How to Put Up a Trampoline Net

Updated February 21, 2017

Purchasing a trampoline can provide hoursof fun for children and adults alike. But in order to be as safe as possible while using a trampoline, attaching a safety enclosure net is paramount. In order to maintain the utmost safety, the enclosure net needs to be properly attached to the frame of the trampoline.

Build all pole assemblies first. Next you need to attach the poles to the outside of the trampoline leg with the hardware that came with your safety enclosure, making sure that the notch of the ball end cap is aligned with the trampoline rail. The top U-bolt needs to be fastened on the leg socket just below the weld and the bottom U-bolt should be about two inches above the bottom of the pole. Tighten the Nylock nuts and acorn nuts. Repeat for all poles around the trampoline.

Determine which end of the net is the top and which is the bottom. The top strap is a little wider than the bottom strap. Place looped end of the top net strap around ball end cap of first pole. Stretch safety net around the outside of poles in a clockwise direction. The top strap and one mesh of netting needs to rest in the groove of the ball end cap on top of each pole. Upon reaching the pole you started at, place strap and one piece of the net into the groove of ball end cap.

Pull the net to the second pole and feed the top strap through top of net close to the second pole. To secure it, wrap the strap around the ball end cap, finishing with a double knot. Wrap the excess strap around the second pole and tie off toward the bottom of the pole.

Connect the T-anchor to loop of bottom strap of inner net panel. Stretch the T-anchor to the first pole and secure it at a V-ring nearest the second pole. Lift the frame pad between the first and second poles and tuck the pad skirt up underneath the pad so that it is not hanging down in the entrance. Pull the bottom strap as close as possible to the second pole, creating an hourglass shape at the doorway where the net overlaps. Wrap bottom strap around the outer rail towards the second pole, tying a knot around the pole securely. Divide inner panel of net in half, connecting the net strap to bottom strap of net at halfway point. Connect the net strap to the closet V-ring on the trampoline mat.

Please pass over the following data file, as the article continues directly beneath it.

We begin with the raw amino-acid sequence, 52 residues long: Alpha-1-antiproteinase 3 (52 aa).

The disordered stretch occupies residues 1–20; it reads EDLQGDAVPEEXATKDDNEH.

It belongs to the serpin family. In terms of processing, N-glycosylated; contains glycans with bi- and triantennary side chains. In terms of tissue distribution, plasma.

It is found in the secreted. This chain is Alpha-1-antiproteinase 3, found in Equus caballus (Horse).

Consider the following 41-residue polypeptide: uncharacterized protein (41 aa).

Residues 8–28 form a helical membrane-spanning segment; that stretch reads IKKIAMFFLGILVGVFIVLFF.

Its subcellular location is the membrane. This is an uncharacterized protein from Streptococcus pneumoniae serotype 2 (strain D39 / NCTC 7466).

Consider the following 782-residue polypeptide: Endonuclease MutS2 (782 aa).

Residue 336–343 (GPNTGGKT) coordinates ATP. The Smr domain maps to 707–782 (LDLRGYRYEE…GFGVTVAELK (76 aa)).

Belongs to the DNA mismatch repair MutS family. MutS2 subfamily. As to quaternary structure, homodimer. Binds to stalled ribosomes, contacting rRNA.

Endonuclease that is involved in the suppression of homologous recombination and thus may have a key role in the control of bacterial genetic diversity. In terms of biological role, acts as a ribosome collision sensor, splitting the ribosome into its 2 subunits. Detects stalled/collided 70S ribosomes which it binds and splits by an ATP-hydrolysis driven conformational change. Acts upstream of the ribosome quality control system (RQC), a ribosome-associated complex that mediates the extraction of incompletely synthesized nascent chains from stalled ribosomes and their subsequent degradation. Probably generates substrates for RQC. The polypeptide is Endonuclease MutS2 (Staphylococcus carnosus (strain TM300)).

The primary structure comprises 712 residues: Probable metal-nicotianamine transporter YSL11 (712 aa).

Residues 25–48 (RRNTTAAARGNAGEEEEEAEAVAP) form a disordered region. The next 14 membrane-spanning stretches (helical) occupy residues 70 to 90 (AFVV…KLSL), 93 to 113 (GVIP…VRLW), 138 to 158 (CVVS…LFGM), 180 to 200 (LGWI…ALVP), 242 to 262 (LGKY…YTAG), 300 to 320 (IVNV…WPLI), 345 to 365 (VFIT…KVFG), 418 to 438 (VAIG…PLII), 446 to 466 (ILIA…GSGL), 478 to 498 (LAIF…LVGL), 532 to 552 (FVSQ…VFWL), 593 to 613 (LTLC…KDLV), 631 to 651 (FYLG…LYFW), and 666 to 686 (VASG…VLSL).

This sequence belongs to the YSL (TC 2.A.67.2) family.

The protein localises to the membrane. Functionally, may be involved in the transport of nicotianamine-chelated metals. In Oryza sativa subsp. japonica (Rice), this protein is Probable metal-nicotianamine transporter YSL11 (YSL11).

Wrap a pole strap around the first pole and vertical leg piece; the strap should wrap around pole and leg below the rail. Pull the non-looped end of the strap all the way through the looped end of the strap. Wrap the pole strap around the rail and through the bottom strap of outer panel of the safety net. Continue wrapping the strap around the rail and bottom strap until you get to the end of the net. Secure end of the strap to the second pole with a knot.

Divide each section of the net between the poles into thirds and connect the net straps to bottom of net at each third. Standing on the outside of the trampoline, push the bottom of the net toward the middle of the trampoline over the top of the frame pad. Secure the net strap at the closest V-ring. Place the loop of the pole strap in the slot on the ball end cap, making sure that the strap hangs inside of the net. Wrap the strap around the pole, weaving through two or three squares of net on the outside of the pole, creating five to eight wraps around the pole. Tie off the end of the strap just under the rail in a tight knot.


At least two people should put the safety enclosure around the trampoline. In order to make sure that there is proper door overlap, it is best to lay the net flat on the ground for measuring and adjust the knots according to the package instructions. Top strap should bow slightly in between each pole.


When hung correctly, the inner and outer net panels should not overlap by less than six inches or past either pole of the doorway.

Things You'll Need

  • Trampoline
  • Safety net
  • Poles to attach the safety net to the trampoline
  • Hardware to attach the safety net to trampoline: U-bolts, Nylock nuts, acorn nuts
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About the Author

Giselle Diamond is a freelance writer and has been writing since 1999. Diamond is experienced in writing in all genres and subjects, with distinguished experience in home and garden, culture and society, literature and psychology. Diamond has a Master of Arts in English and psychology from New York University. Diamond has articles published on both eHow and LiveStrong.